With his wife at his side and Air Force One as a campaign plane, President Barack Obama holds his first political rallies of the 2012 presidential race on Saturday, targeting two swing states that could be critical to his bid to retain the White House.
Obama, a Democrat, formally launched his Chicago-based re-election effort last year, but his official political events have been confined to fundraisers since then.
That changes this weekend.
The president, who was propelled to power in the 2008 election thanks in part to huge rallies across the nation, hopes to regain that momentum with events in large arenas in Columbus, Ohio and Richmond, Virginia. Thousands of people are expected to attend.
Since Republican Mitt Romney became his party's presumptive nominee, Obama has criticized his opponent in formal and informal situations - a sign that he is more than ready to start the attacks that are expected to characterize a potentially ugly and negative campaign. He is likely to be sharply critical of Romney during his Saturday rallies.
Republicans accuse Obama of infusing politics into his official White House events and scoff at the notion that his campaigning is just starting. The president has done official trips in recent months to highlight his energy record and to tout proposals to reduce costs for students. Young people are an important constituency for his campaign.
"We're ready to go," campaign manager Jim Messina told reporters in a recent conference call.
"While Mitt Romney has been busy endearing himself to the Tea Party and making promises he can't keep, we've been busy building the largest grassroots campaign in modern American history."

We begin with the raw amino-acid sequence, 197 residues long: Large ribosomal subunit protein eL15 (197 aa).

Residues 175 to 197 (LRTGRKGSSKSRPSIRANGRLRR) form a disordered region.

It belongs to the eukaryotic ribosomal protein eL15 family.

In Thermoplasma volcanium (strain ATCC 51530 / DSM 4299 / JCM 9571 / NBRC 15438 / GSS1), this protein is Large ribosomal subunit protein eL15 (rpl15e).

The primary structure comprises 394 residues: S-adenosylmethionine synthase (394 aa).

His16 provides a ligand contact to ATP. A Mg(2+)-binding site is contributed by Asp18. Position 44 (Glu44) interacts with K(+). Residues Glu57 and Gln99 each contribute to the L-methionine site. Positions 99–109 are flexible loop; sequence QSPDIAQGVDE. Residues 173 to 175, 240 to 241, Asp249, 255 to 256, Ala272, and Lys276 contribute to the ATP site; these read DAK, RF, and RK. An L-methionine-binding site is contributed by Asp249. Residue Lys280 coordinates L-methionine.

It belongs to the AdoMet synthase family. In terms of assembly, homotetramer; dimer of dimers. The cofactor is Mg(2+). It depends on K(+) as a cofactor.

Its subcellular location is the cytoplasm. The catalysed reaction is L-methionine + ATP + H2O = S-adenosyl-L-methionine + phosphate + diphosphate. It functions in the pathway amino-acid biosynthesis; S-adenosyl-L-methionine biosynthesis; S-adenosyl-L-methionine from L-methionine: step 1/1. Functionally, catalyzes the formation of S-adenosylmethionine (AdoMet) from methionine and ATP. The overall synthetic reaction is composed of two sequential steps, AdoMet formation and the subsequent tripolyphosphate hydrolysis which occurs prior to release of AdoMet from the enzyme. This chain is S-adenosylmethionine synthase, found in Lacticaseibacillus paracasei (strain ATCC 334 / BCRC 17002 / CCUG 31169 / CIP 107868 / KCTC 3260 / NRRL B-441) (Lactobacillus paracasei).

The Obama campaign has mapped out several scenarios to win the 270 electoral votes needed to capture the presidency, and the choice of states for his inaugural rallies was not coincidental.
Ohio, with its large cache of 18 electoral votes, is a particularly coveted prize. No Republican has made it to the White House in the last century without winning the state. Obama bested rival John McCain there in 2008.
Ohio has struggled with a loss of manufacturing jobs, but its unemployment rate, at 7.5 percent in March, is below the national average, which was 8.2 percent in March and dipped to 8.1 percent in April.
That could help blunt Romney's attacks on Obama's economic record. The president's campaign also hopes to capitalize on union anger over an attempt by the state's Republican governor, John Kasich, to limit collective bargaining rights for firefighters, police officers, and other state workers. The law was later repealed.
Polls show Obama is leading Romney in Ohio and Virginia. An average of polls by RealClearPolitics showed the president ahead in Ohio by 4.2 percentage points and ahead in Virginia by 3.2 percentage points.
Virginia had an even lower unemployment rate in March, coming in at 5.6 percent. The Obama campaign will also try to capitalize on an advantage with women voters in the state, where the governor - Republican Bob McDonnell - promoted legislation that would have required women to undergo an invasive trans-vaginal sonogram before getting an abortion.
Obama's wife, Michelle, will also help attract the female vote. The popular first lady, who has done fundraisers across the country for her husband's campaign, will be at his side for both rallies.